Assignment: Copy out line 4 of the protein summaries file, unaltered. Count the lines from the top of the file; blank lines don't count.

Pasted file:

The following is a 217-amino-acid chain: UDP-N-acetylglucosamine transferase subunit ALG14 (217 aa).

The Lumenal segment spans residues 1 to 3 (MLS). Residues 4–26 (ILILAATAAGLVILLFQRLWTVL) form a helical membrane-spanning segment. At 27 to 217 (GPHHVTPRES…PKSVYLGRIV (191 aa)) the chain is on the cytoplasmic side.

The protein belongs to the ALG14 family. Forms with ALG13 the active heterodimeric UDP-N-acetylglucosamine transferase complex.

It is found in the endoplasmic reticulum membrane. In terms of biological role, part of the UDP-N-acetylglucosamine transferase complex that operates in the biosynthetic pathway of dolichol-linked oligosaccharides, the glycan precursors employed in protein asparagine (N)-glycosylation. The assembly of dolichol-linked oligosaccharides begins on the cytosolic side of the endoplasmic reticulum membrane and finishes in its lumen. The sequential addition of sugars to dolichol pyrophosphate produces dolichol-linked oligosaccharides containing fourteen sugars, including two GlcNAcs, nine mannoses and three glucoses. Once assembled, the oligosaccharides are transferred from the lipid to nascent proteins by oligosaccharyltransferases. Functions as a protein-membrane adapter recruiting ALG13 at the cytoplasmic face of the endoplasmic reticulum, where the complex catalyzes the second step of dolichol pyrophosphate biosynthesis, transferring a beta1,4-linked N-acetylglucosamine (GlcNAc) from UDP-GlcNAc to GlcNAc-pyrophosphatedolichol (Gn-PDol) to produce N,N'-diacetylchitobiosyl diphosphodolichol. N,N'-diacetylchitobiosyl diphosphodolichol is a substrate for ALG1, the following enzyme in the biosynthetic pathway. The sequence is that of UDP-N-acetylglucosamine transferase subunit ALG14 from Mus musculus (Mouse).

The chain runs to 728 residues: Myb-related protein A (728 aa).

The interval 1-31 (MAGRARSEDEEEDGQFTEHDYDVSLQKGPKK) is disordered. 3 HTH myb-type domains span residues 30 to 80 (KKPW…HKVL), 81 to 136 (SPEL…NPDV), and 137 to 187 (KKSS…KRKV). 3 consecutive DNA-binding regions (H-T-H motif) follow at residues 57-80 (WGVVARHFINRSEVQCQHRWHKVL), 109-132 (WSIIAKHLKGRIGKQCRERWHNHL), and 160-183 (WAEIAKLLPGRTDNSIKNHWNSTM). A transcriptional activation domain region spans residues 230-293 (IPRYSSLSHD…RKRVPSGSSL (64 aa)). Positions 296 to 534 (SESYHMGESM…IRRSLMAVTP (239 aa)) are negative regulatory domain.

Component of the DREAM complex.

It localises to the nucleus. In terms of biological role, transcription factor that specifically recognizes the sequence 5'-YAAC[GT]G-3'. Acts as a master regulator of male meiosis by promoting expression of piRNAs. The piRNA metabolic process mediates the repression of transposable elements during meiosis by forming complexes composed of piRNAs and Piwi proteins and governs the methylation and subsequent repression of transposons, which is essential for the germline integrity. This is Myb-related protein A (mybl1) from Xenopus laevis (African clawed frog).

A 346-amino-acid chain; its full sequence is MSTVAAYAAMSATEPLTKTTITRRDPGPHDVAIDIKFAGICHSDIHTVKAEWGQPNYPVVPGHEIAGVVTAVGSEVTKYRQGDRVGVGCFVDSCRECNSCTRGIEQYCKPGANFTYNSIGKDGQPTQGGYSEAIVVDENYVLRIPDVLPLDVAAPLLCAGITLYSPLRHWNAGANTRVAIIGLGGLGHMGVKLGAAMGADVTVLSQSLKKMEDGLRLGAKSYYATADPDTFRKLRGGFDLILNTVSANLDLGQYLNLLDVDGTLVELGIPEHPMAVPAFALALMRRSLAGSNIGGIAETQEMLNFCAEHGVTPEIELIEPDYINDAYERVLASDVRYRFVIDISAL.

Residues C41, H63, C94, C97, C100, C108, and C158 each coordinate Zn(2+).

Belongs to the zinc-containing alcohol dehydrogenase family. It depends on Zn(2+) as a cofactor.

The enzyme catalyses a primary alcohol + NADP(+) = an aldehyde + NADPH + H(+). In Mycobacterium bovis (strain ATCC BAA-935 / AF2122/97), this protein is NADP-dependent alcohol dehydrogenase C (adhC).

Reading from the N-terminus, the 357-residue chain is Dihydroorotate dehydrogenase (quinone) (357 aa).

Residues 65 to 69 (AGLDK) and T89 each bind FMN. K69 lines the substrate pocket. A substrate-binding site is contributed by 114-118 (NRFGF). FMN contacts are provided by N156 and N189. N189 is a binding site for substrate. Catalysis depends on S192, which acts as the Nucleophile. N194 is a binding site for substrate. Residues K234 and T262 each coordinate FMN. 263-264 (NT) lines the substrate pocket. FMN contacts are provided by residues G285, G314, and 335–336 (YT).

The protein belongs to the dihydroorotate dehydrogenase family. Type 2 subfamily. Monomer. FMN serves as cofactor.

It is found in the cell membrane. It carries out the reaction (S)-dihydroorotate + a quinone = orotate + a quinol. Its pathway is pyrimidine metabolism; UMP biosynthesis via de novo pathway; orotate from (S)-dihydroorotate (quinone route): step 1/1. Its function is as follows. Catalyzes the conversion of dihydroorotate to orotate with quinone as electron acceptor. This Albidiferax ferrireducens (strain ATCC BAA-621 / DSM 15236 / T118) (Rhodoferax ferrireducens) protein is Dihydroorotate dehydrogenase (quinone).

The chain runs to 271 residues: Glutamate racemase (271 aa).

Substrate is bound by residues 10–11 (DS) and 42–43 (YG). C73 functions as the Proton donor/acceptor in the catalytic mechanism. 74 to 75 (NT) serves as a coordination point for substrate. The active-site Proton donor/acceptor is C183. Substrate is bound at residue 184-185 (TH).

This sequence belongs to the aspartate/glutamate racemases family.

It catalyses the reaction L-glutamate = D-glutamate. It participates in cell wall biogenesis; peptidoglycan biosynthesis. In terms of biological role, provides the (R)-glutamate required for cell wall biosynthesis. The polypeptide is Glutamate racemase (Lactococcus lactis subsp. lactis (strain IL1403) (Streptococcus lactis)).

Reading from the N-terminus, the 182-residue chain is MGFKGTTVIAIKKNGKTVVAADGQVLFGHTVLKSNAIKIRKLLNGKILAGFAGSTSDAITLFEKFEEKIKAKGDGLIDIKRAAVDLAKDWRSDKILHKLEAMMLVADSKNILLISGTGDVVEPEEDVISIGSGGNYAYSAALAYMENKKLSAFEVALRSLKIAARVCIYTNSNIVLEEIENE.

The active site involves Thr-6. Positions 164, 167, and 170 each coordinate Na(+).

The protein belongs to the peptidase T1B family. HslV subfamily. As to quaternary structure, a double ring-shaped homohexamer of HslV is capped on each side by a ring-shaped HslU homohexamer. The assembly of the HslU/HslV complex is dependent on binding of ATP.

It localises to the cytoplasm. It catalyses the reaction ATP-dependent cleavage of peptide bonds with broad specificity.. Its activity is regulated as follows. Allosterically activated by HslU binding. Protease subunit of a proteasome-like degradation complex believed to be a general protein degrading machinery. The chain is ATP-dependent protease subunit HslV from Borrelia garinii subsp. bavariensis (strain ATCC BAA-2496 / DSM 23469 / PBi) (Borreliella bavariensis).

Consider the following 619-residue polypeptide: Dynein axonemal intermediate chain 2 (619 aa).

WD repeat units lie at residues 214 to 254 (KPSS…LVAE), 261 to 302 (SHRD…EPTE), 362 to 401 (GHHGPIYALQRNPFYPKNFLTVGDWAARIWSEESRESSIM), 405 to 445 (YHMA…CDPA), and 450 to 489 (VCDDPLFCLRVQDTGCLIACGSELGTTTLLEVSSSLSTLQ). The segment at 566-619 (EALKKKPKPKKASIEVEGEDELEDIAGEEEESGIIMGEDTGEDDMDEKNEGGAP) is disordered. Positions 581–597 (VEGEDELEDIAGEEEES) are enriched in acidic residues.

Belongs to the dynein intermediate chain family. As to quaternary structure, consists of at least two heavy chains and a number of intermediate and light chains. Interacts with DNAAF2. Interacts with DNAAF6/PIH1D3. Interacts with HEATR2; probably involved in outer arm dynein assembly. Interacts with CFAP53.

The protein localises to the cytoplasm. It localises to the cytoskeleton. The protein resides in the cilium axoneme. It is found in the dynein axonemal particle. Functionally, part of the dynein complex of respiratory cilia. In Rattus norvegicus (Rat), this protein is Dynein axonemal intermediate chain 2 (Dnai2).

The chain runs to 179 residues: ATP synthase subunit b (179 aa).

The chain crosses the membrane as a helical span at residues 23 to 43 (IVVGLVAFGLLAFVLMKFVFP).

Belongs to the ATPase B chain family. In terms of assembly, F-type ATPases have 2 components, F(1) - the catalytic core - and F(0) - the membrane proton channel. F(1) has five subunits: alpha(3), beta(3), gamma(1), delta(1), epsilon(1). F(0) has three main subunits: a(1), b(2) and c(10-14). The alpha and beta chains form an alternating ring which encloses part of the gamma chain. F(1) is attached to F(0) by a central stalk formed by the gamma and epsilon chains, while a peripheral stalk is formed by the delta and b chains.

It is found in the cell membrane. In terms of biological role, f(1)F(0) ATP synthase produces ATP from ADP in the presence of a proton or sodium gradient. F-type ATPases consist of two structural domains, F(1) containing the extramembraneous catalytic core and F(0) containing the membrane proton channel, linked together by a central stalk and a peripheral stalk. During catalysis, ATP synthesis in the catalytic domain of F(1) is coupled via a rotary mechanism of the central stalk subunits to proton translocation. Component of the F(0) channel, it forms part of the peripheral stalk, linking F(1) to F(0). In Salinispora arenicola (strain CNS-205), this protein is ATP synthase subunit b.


It is found in the endoplasmic reticulum membrane. In terms of biological role, part of the UDP-N-acetylglucosamine transferase complex that operates in the biosynthetic pathway of dolichol-linked oligosaccharides, the glycan precursors employed in protein asparagine (N)-glycosylation. The assembly of dolichol-linked oligosaccharides begins on the cytosolic side of the endoplasmic reticulum membrane and finishes in its lumen. The sequential addition of sugars to dolichol pyrophosphate produces dolichol-linked oligosaccharides containing fourteen sugars, including two GlcNAcs, nine mannoses and three glucoses. Once assembled, the oligosaccharides are transferred from the lipid to nascent proteins by oligosaccharyltransferases. Functions as a protein-membrane adapter recruiting ALG13 at the cytoplasmic face of the endoplasmic reticulum, where the complex catalyzes the second step of dolichol pyrophosphate biosynthesis, transferring a beta1,4-linked N-acetylglucosamine (GlcNAc) from UDP-GlcNAc to GlcNAc-pyrophosphatedolichol (Gn-PDol) to produce N,N'-diacetylchitobiosyl diphosphodolichol. N,N'-diacetylchitobiosyl diphosphodolichol is a substrate for ALG1, the following enzyme in the biosynthetic pathway. The sequence is that of UDP-N-acetylglucosamine transferase subunit ALG14 from Mus musculus (Mouse).